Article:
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How I Paid for College: A Novel of Sex, Theft, Friendship, and Musical Theater

by Marc Acito

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How I Paid for College by Marc Acito
Remember high school? Remember the cliques? The jocks, the freaks, the brains, the play people...

Play people?

We called them theatre geeks at my high school. You remember - kids who dyed their hair pink and orange (I'm talking about the early 1980's - before everyone dyed their hair pink and orange), kids who wore vintage clothing - really vintage clothing - like 19th century. The play people liked the spotlight. What's more, they actually liked literature, liked poetry, sang out loud in front of people for no reason whatsoever. They knew about books and movies that I had never heard of. They reveled in the artistic culture, while the rest of us spent our hours supporting the beer industry.

Step back in time to 1983. Edward Zanni, a play person, is plotting his escape from Wallingford, NJ. His best friend, Paula, is headed to Julliard, "the finest institution for acting in the entire country," while Edward endures his final year at Wallingford High School. Edward's not doing too badly for himself, though. His girlfriend, Kelly, is "everything a high school boy wants in a girl - she's thin, she's blond, and, most important, she likes to mess around."

Edward's father, Al Zanni, is the chief financial officer of a storage disposal facility, and, thus far, has made it unnecessary for Edward to find gainful employment during his high school years. And, despite his mother's propensity for divorce and disappearance to parts South American for purposes of new-age self-discovery, she's at least left MoM (Mom's old Mercedes) for Edward to drive in her absence.

Yes, Edward is certainly living it up in his final year at Wallingford High, and with a good likelihood he'll be matriculating at Julliard in the coming year, he's got it easy.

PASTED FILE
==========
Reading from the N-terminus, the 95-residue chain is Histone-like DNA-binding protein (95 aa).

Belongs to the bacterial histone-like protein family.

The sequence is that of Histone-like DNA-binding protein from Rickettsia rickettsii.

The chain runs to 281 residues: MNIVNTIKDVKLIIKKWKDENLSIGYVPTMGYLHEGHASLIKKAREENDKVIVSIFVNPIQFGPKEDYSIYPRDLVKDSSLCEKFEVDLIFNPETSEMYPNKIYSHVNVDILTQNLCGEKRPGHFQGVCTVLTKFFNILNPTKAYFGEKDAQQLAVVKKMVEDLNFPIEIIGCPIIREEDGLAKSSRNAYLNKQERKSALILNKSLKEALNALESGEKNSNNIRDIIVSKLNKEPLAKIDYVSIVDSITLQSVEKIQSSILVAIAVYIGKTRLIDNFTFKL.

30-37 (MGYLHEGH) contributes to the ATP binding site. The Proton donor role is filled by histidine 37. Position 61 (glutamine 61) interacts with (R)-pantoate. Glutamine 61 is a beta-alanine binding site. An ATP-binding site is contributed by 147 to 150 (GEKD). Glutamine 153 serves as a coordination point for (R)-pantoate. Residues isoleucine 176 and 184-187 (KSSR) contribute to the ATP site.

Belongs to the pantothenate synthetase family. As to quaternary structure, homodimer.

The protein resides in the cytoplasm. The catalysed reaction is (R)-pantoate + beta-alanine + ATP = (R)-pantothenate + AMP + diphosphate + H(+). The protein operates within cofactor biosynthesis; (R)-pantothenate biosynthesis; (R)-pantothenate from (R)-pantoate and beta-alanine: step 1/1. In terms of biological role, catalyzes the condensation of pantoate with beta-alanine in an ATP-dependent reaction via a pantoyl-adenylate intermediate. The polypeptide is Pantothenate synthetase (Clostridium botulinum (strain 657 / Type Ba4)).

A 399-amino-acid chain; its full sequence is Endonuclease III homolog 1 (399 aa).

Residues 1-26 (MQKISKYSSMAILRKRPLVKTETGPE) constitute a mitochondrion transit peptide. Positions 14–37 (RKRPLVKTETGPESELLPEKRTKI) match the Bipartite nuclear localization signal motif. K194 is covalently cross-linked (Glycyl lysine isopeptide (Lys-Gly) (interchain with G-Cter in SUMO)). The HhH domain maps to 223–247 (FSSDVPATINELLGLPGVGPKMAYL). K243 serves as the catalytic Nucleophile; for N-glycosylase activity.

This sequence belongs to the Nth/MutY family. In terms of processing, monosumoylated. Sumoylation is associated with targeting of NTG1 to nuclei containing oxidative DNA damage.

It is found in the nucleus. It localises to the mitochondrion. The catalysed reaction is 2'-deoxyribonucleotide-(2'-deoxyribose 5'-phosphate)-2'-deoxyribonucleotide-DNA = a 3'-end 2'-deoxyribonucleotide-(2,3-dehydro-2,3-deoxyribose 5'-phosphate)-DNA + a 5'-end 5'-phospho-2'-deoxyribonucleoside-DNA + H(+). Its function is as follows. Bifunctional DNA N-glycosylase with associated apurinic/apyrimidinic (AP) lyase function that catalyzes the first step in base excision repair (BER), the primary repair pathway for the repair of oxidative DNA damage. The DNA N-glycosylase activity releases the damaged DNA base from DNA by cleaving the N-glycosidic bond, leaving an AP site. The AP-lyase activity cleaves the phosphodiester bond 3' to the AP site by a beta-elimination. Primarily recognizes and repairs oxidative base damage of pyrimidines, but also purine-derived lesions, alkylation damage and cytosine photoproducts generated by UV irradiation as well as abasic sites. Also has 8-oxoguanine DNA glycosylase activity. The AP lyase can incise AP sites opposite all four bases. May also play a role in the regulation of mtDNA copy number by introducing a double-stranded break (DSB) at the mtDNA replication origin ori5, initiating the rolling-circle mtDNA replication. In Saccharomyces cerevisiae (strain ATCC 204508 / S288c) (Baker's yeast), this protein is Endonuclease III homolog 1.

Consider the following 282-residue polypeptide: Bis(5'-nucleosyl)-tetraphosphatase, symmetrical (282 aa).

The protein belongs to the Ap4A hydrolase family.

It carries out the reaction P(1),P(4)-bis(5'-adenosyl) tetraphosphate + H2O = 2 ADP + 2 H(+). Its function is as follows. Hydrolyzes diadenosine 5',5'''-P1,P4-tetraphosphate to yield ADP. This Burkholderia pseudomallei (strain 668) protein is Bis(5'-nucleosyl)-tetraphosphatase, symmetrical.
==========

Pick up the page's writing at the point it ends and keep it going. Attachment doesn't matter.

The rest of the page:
Too easy, in fact. Where's the tension? Where's the seemingly insurmountable obstacle?

Enter Dagmar, Al Zanni's middle-aged, Austrian, ice-witch of a mid-life crisis girlfriend cometh straight from H-E-double-hockey-sticks to make Edward's life miserable. Dagmar assumes control of Edward's dad and his money. That's when the bomb hits. Al's decided not to ante up the $10,000 annual tuition for Edward to attend Julliard next year.

Gasp!

Ok - it's no white whale, but in this whacky, Scooby-Doo type hi-jinx of a coming-of-age gay in New Jersey romp through the miasma that is adolescence novel, it'll have to do.

Whose adolescence is this anyway? Not mine. Edward and his charicaturesque theatre buddies are getting a hell of a lot more action than I ever did, but then I was never really at the front lines when it came to adolescent sexual discovery. These kids, however, are hopping in and out of bed with the agility usually reserved for the porn stars of the era. Ah well - it is the early 1980's and pre-AIDS. Let the kids have some fun!

The real dilemma is how to raise the $10k that Edward needs to go to Julliard next year, and it'll take a whole lot more than rampaging hormones to get that done. It'll take nun costumes and priest outfits, in fact; it'll take forgery and it'll take blackmail and probably a lot more tangential scheming than even I remember committing for the sake of no reason whatsoever.

Marc Acito is funny. The PR info on this book says he is hailed as the "gay Dave Barry" for his syndicated humor column,"The Gospel according to Marc," and I believe it. What's more, it states that Acito was himself "kicked out of one of the finest drama schools in the country." So, what percentage of How I Paid For College is true-to-life memoir of Marc Acito's teen years? I don't know, and I don't want to. It is enough that Acito makes an effortless transition from humor columnist to humor novelist and, in so doing, delivers on this fun-filled and farcical teen romp.
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